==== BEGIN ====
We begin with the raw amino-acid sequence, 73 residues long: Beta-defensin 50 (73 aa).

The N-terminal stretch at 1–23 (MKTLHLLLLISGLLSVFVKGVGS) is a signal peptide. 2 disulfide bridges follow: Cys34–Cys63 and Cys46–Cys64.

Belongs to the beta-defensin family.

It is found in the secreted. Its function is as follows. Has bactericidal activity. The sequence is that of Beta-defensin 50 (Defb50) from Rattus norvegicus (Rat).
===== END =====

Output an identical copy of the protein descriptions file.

We begin with the raw amino-acid sequence, 73 residues long: Beta-defensin 50 (73 aa).

The N-terminal stretch at 1–23 (MKTLHLLLLISGLLSVFVKGVGS) is a signal peptide. 2 disulfide bridges follow: Cys34–Cys63 and Cys46–Cys64.

Belongs to the beta-defensin family.

It is found in the secreted. Its function is as follows. Has bactericidal activity. The sequence is that of Beta-defensin 50 (Defb50) from Rattus norvegicus (Rat).